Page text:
Without any parameters, they always flail their arms wildly on the "feeling" thoughtpiece. The highly structured research project is hard work but able to do it in the end.

8. @Thin Woman: I'm going to borrow that talk, I think. I do this anyway, but I've been avoiding actually telling them what they're learning (because they are learning it, some better than others) because I was afraid to scare them. Maybe if I make it look scary and then they realize they can do it, it will work better.

9. @Eric Gates:

I have news for you. We don't teach art. Nor penmanship, nor spelling, nor geography, nor grammar, not history, nor science. All of this was abandoned years ago.

So, what do K-12 kids spend the time doing? Partly being told over and over and OVER again how special every last one of them is, and partly being told how to use a condom. I learned this in about ten minutes from reading the instructions on the back of the box, but I suppose this can be much harder, if one can't (or just plain doesn't) read.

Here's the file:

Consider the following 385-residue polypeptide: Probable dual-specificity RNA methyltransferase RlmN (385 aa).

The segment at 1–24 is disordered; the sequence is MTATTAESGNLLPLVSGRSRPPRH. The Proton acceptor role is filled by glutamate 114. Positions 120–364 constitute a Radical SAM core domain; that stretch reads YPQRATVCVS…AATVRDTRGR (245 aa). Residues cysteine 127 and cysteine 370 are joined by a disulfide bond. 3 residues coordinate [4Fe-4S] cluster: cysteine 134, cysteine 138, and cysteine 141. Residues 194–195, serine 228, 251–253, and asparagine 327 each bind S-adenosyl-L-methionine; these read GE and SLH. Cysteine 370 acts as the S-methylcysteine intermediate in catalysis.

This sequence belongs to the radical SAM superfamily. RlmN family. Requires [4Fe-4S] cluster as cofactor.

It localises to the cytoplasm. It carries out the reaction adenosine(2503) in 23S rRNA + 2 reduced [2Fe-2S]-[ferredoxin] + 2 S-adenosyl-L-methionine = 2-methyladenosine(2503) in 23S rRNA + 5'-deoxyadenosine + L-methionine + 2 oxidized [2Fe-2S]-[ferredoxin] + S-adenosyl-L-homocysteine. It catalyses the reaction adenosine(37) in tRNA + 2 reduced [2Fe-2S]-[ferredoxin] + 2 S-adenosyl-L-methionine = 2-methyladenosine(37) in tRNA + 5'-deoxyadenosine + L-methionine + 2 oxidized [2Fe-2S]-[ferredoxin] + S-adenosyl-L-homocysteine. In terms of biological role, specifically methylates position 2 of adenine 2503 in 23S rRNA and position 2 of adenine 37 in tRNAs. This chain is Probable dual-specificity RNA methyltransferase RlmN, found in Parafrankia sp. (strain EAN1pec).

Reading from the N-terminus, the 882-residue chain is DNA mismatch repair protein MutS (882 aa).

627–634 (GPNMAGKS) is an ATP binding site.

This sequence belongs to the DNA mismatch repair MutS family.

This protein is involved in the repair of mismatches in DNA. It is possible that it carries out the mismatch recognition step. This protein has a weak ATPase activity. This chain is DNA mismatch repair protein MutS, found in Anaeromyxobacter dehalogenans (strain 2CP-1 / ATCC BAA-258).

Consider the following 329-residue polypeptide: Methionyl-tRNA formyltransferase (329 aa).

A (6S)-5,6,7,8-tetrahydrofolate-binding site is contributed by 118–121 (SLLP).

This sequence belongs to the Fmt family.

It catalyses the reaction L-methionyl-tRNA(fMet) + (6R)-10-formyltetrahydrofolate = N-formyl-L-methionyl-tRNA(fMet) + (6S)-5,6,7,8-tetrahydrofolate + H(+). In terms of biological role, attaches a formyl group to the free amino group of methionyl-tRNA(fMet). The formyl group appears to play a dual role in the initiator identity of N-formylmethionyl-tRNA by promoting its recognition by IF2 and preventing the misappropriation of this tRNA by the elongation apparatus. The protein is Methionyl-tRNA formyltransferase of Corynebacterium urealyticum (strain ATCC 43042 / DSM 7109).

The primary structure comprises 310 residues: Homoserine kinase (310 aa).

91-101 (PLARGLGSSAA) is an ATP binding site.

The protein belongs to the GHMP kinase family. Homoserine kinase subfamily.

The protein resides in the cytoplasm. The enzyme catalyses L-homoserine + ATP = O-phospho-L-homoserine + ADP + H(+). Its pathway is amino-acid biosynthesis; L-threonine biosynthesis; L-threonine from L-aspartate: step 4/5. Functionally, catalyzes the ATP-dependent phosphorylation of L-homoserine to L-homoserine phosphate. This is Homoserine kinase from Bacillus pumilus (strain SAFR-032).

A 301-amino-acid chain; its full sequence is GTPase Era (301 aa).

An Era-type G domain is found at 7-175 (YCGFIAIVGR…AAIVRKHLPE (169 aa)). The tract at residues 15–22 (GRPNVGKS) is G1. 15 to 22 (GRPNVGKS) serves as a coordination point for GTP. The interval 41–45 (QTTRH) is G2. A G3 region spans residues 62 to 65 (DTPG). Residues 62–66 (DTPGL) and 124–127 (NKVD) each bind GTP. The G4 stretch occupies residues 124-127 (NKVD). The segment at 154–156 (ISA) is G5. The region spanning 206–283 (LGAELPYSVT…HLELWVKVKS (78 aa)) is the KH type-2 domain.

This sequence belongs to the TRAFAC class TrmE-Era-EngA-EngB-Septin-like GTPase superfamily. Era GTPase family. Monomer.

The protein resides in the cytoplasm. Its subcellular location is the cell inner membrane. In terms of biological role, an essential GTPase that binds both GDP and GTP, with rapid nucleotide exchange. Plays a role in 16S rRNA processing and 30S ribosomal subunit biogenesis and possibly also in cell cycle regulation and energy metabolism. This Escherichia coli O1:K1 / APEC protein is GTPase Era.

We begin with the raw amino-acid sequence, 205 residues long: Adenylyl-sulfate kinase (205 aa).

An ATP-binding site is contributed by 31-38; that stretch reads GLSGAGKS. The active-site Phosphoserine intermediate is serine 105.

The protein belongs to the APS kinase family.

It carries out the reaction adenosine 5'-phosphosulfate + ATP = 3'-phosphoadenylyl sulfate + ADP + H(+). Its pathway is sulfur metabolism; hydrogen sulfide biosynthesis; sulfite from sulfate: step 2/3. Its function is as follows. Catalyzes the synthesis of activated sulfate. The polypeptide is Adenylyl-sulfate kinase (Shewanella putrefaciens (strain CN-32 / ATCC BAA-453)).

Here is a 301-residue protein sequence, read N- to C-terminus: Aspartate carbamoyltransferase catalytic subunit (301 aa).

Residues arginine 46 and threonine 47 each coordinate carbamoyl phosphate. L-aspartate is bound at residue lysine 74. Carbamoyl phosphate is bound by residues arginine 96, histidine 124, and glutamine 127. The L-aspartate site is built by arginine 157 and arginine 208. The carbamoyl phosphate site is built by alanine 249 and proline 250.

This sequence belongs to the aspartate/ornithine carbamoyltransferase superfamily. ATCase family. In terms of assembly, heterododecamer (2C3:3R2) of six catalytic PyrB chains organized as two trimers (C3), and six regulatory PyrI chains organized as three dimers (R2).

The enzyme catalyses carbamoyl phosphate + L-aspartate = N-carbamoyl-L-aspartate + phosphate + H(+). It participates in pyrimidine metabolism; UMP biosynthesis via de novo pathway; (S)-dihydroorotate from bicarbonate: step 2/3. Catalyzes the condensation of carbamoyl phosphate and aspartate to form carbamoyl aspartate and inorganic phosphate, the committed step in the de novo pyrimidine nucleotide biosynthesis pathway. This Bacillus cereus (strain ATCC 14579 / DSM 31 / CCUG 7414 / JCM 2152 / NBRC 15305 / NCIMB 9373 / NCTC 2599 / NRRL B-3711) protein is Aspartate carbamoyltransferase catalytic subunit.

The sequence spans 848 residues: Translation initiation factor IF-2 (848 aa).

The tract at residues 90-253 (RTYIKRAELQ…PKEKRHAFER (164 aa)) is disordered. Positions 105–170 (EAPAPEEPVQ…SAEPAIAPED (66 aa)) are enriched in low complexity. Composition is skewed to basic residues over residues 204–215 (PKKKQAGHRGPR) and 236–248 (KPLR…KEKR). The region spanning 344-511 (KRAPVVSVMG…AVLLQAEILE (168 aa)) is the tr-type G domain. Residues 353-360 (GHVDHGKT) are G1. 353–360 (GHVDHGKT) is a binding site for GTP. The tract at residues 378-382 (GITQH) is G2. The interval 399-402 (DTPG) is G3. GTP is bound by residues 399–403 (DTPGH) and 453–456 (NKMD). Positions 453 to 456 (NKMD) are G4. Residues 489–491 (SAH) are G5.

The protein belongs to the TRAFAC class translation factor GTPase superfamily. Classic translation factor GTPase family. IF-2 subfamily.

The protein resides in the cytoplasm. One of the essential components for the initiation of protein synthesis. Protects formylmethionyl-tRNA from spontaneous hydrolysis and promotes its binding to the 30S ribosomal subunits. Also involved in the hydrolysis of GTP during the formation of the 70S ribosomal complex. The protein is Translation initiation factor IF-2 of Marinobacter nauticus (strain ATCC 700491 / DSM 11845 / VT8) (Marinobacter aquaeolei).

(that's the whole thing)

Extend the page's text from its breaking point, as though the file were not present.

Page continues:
10. I recently saw some 4th graders working with the Fibonacci sequence.

Once, in a 19th century American literature class, I had my 70 undergrads do primary archival research in special collections, digitize their findings, collect them in an online archive, annotate them, and use them to analyze a work of fiction. It was remarkably successful, though a huge amount of labor for me.

11. @Marcia -- I want to do that! (and have heard several conference presentations on similar projects, maybe even one from you). But in a 70-student class? Wow, you're brave.